Coney Island seemed fixed in time for decades, but now it’s in the middle of an amusing renaissance — and it definitely deserves another look this summer.
Central Amusements International, the company the city tapped to remake the People’s Playground into a glitzy, year-round tourist destination, expanded the Scream Zone amusement park and is bringing several new stores and restaurants to the Boardwalk after closing several old-school shops that lost a legal battle to keep their spaces.
Boardwalk icons Ruby’s Bar and Paul’s Daughter were allowed back, but the historic amusement district now boasts a new go-kart track, a new ride with sweeping views of the beach, and a trio of Brownstone Brooklyn eateries set to open later this summer.
You can keep track of all these changes with our handy guide to the new Coney Island:
Boardwalk Flight: Central Amusement expanded its Scream Zone, the amusement park that opened last year. Several new rides can be found in a lot between Stillwell Avenue and W. 15th Street — the crown jewel of which is Boardwalk Flight, a ride combining elements of bungee jumping and skydiving that swings harnessed thrill-seekers between two 110-foot tall towers at speeds of up to 60-miles-per-hour. It’s the perfect way to get a bird’s-eye view of Coney Island — literally.
Scream Zone [Coney Island Boardwalk, between Stillwell Avenue and W.15th Street (718-373-5862]. Visit www.lunaparknyc.com.
Coney Island Raceway: The expanded Scream Zone will also feature a new Coney Island Raceway, a 900-foot racing track with switchbacks and hairpin turns that should satisfy Coney Island visitors desperate for the go-kart experience since Go-Kart City was razed to the ground in 2007.
Cha-Cha’s Steeplechase: John “Cha-Cha” Ciarcia — whose former honky-tonk watering hole Cha-Cha’s Bar was kicked off the Boardwalk last year — is making a big Coney comeback with his self-titled amusement park that will feature more than ten rides, animals and a new tavern called Club Atlantis Bar. Ciarcia also opened a restaurant on Surf Avenue between W. 15th Street and Stillwell Avenue.
Cha-Cha’s Steeplechase, Surf Avenue, between Stillwell Avenue and W. 12th Street.
Grimaldi’s Pizzeria: DUMBO’s premiere pizza spot — a longtime tourist hangout at the foot of the Brooklyn Bridge — is opening an outpost on Surf Avenue across from Luna Park. The restaurant is guaranteed to give longtime neighborhood pizzerias a run for their money.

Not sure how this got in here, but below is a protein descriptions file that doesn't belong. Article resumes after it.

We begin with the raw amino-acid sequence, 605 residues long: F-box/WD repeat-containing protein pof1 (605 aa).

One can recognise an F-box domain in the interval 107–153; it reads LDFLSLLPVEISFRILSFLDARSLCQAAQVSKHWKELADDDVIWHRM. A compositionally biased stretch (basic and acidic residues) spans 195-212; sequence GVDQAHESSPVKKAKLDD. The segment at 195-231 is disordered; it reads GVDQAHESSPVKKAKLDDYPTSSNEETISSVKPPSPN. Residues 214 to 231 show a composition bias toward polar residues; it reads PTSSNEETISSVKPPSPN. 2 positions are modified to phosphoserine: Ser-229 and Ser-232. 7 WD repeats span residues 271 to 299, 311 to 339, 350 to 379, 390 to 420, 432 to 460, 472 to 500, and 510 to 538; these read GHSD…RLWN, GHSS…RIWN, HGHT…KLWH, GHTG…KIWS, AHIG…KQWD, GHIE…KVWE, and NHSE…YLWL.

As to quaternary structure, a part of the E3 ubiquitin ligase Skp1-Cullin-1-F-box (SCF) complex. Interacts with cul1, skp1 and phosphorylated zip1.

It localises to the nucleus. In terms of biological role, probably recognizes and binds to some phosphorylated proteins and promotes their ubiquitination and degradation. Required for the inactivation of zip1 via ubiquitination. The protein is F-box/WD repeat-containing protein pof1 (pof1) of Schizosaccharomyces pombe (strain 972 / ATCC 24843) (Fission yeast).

Grimaldi’s Pizzeria (Surf Ave., between W. 10th Street and W. 12th Street). Visit www.grimaldis.com.
Tom’s Restaurant: The legendary Prospect Heights eatery known for its burgers and egg creams is opening a diner on the Boardwalk at Stillwell Avenue, on the site of old Cha-Cha’s Bar.
Tom’s owner Jimmy Kokotas said the restaurant will open this summer after a fancy renovation — but promised the place will still have plenty of old-school, honky-tonk charm.
“It’ll be Tom’s with a little bit of a seafood twist,” Kokotas said.
Tom’s Restaurant (Coney Island Boardwalk at Stillwell Avenue).
Zito’s: Park Slope eatery Zito’s Sandwich Shoppe will open a gourmet sub shop on Jones Walk near the newly revamped Deno’s Wonder Wheel.
The hoagie hub will serve $11 Six Point braised roast beef sandwiches and other high-end deli fare.
Zito’s co-owner Marcello Bucca said he’s confident a new breed of Coney fans will pony up for the expensive heroes. “New people are coming in to Coney Island,” Bucca said. “We’re banking that the area’s changing.”
Visitors who prefer classic Coney food should head for Nathan’s expanded Boardwalk food stand at W. 12th Street.
Zito’s Sandwich Shoppe [Jones Walk between Bowery Street and Surf Avenue (718) 499-2800]. Visit www.zitoss
In a controversy to end all controversies, the city’s Public Design Commission gave the Parks Department permission to pave over a section of the Boardwalk between Coney Island Avenue and Brighton 15th Street.
The city is planning to install a 12-foot-wide concrete lane and a 19-foot pathway built out of recycled plastic lumber, after testing the materials at two parts of the walkway in 2011.
The project is part of a $30-million renovation of the aging promenade, which opened in 1923.
You can test the new Boardwalk out for yourself and see if it affects your experience at the People’s Playground, but critics argue that the synthetic materials will ruin the look and feel of the historic span.
“It’s not going to be a Boardwalk anymore!” resident Sabina Mazur says.Reach reporter Daniel Bush at firstname.lastname@example.org or by calling (718) 260-8310. Follow him at twitter.co
©2012 Community News Group
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